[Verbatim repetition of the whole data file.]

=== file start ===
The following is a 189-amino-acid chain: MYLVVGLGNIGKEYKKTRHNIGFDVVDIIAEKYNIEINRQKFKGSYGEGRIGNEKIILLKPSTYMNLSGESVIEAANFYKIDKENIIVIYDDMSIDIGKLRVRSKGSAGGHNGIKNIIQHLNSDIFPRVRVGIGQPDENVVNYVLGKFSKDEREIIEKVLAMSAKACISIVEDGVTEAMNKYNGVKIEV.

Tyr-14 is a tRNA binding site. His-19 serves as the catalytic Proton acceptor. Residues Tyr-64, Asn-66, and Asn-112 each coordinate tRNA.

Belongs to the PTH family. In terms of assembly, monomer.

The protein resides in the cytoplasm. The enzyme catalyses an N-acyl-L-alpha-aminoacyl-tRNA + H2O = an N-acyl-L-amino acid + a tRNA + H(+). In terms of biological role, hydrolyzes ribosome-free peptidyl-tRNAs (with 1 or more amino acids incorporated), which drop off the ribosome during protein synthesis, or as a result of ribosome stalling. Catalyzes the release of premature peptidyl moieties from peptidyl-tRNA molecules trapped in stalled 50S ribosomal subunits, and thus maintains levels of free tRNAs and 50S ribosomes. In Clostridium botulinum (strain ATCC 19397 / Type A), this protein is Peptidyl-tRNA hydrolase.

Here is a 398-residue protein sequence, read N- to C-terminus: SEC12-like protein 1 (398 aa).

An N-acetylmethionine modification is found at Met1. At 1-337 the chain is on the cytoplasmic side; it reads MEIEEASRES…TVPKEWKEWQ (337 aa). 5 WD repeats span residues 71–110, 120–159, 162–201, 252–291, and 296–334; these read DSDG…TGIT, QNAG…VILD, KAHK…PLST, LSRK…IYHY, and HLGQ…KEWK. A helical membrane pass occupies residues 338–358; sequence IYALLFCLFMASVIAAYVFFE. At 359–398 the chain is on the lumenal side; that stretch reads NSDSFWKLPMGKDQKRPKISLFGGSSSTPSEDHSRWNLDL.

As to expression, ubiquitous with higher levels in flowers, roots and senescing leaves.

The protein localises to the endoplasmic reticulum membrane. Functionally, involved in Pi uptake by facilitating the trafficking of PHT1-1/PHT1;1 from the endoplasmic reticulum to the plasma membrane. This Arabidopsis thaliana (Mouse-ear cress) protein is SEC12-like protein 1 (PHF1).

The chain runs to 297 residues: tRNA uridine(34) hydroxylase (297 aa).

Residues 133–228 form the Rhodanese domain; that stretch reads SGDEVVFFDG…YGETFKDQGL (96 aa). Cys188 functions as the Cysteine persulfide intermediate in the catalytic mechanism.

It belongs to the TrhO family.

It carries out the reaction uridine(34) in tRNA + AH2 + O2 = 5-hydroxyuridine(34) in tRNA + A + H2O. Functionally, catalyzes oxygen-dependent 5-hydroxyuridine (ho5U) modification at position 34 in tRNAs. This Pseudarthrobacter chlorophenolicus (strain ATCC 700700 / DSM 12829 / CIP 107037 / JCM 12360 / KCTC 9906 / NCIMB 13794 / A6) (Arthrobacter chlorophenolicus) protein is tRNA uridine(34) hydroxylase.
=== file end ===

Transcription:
The following is a 189-amino-acid chain: MYLVVGLGNIGKEYKKTRHNIGFDVVDIIAEKYNIEINRQKFKGSYGEGRIGNEKIILLKPSTYMNLSGESVIEAANFYKIDKENIIVIYDDMSIDIGKLRVRSKGSAGGHNGIKNIIQHLNSDIFPRVRVGIGQPDENVVNYVLGKFSKDEREIIEKVLAMSAKACISIVEDGVTEAMNKYNGVKIEV.

Tyr-14 is a tRNA binding site. His-19 serves as the catalytic Proton acceptor. Residues Tyr-64, Asn-66, and Asn-112 each coordinate tRNA.

Belongs to the PTH family. In terms of assembly, monomer.

The protein resides in the cytoplasm. The enzyme catalyses an N-acyl-L-alpha-aminoacyl-tRNA + H2O = an N-acyl-L-amino acid + a tRNA + H(+). In terms of biological role, hydrolyzes ribosome-free peptidyl-tRNAs (with 1 or more amino acids incorporated), which drop off the ribosome during protein synthesis, or as a result of ribosome stalling. Catalyzes the release of premature peptidyl moieties from peptidyl-tRNA molecules trapped in stalled 50S ribosomal subunits, and thus maintains levels of free tRNAs and 50S ribosomes. In Clostridium botulinum (strain ATCC 19397 / Type A), this protein is Peptidyl-tRNA hydrolase.

Here is a 398-residue protein sequence, read N- to C-terminus: SEC12-like protein 1 (398 aa).

An N-acetylmethionine modification is found at Met1. At 1-337 the chain is on the cytoplasmic side; it reads MEIEEASRES…TVPKEWKEWQ (337 aa). 5 WD repeats span residues 71–110, 120–159, 162–201, 252–291, and 296–334; these read DSDG…TGIT, QNAG…VILD, KAHK…PLST, LSRK…IYHY, and HLGQ…KEWK. A helical membrane pass occupies residues 338–358; sequence IYALLFCLFMASVIAAYVFFE. At 359–398 the chain is on the lumenal side; that stretch reads NSDSFWKLPMGKDQKRPKISLFGGSSSTPSEDHSRWNLDL.

As to expression, ubiquitous with higher levels in flowers, roots and senescing leaves.

The protein localises to the endoplasmic reticulum membrane. Functionally, involved in Pi uptake by facilitating the trafficking of PHT1-1/PHT1;1 from the endoplasmic reticulum to the plasma membrane. This Arabidopsis thaliana (Mouse-ear cress) protein is SEC12-like protein 1 (PHF1).

The chain runs to 297 residues: tRNA uridine(34) hydroxylase (297 aa).

Residues 133–228 form the Rhodanese domain; that stretch reads SGDEVVFFDG…YGETFKDQGL (96 aa). Cys188 functions as the Cysteine persulfide intermediate in the catalytic mechanism.

It belongs to the TrhO family.

It carries out the reaction uridine(34) in tRNA + AH2 + O2 = 5-hydroxyuridine(34) in tRNA + A + H2O. Functionally, catalyzes oxygen-dependent 5-hydroxyuridine (ho5U) modification at position 34 in tRNAs. This Pseudarthrobacter chlorophenolicus (strain ATCC 700700 / DSM 12829 / CIP 107037 / JCM 12360 / KCTC 9906 / NCIMB 13794 / A6) (Arthrobacter chlorophenolicus) protein is tRNA uridine(34) hydroxylase.